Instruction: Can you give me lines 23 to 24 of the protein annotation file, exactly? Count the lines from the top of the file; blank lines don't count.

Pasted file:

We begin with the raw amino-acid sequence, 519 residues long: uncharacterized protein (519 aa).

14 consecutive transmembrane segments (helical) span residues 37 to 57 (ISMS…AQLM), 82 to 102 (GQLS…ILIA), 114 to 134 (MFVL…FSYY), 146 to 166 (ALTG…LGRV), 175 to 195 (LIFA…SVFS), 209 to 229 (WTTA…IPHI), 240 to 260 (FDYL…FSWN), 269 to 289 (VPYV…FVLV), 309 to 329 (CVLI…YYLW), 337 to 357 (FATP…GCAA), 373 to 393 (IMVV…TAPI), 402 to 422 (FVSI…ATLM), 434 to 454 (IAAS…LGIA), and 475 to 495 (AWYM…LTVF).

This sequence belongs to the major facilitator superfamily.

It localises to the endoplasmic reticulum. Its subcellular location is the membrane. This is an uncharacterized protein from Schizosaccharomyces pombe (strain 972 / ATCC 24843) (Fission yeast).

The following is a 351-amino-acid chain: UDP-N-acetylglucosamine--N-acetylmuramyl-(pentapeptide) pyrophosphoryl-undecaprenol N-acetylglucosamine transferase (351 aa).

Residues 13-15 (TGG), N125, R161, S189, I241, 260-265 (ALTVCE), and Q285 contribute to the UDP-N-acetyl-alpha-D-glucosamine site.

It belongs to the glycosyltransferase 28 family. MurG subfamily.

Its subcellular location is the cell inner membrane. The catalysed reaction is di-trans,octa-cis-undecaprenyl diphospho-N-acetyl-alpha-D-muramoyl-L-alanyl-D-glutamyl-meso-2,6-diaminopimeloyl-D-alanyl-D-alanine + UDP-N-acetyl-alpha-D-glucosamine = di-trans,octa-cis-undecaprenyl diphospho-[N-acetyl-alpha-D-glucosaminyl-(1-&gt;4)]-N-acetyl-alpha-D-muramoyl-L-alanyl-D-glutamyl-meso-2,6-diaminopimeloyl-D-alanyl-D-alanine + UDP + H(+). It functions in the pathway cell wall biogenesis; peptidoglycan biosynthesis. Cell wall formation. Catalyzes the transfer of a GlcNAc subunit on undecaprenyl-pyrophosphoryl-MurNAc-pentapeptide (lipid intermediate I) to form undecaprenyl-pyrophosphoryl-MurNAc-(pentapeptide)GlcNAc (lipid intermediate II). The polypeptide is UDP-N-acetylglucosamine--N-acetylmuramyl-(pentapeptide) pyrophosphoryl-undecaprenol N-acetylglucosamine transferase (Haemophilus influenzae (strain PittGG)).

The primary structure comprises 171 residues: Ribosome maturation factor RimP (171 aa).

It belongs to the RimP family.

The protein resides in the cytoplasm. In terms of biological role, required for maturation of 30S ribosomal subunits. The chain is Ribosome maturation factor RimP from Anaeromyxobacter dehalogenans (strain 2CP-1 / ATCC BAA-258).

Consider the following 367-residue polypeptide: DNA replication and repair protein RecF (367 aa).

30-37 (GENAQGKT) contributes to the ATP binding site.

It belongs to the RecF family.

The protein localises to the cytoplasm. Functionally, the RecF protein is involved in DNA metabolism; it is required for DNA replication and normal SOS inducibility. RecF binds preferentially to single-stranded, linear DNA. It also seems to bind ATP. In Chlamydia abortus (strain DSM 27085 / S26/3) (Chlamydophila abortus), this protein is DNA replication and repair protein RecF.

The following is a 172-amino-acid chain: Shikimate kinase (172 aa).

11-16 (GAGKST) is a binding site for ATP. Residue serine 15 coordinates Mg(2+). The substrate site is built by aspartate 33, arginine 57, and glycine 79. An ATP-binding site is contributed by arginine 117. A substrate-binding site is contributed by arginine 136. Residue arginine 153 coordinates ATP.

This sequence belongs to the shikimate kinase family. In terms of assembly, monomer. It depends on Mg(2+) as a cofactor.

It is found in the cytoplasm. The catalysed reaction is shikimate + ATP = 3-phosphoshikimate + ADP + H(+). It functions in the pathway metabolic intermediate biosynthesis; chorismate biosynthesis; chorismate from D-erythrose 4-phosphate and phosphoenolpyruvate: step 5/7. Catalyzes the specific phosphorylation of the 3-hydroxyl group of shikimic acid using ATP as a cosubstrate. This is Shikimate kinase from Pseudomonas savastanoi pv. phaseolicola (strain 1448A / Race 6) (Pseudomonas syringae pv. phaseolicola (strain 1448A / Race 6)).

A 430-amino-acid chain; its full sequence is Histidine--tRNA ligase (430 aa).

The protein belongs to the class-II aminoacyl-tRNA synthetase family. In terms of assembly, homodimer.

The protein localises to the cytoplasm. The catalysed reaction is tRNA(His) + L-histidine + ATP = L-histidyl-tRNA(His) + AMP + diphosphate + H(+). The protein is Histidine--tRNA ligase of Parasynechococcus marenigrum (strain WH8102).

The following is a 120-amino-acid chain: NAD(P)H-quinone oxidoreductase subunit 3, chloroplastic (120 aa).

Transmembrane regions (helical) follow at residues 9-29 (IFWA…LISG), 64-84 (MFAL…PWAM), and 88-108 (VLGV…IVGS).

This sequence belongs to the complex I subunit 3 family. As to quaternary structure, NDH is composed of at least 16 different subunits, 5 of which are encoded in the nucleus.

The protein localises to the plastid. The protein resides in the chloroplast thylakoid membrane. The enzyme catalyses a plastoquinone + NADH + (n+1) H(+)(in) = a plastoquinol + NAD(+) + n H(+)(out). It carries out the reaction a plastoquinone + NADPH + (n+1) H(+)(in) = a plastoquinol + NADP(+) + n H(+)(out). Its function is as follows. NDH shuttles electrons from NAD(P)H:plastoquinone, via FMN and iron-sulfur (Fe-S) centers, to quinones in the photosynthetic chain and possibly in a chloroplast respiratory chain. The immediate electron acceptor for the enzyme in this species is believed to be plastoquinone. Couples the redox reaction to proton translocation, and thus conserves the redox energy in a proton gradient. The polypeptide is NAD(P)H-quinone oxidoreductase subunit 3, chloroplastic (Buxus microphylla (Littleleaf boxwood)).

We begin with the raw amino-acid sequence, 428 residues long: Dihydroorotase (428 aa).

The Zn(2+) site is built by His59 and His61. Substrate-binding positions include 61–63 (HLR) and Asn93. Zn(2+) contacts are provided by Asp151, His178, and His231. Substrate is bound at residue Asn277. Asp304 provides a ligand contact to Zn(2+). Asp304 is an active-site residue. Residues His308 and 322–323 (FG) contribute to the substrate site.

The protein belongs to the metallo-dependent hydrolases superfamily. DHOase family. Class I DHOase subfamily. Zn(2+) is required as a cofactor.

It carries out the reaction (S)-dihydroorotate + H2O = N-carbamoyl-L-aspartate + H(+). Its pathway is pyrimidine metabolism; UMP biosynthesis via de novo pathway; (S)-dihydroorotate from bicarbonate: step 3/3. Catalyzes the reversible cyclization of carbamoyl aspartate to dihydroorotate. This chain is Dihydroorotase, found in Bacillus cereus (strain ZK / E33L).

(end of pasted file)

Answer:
The following is a 120-amino-acid chain: NAD(P)H-quinone oxidoreductase subunit 3, chloroplastic (120 aa).

Transmembrane regions (helical) follow at residues 9-29 (IFWA…LISG), 64-84 (MFAL…PWAM), and 88-108 (VLGV…IVGS).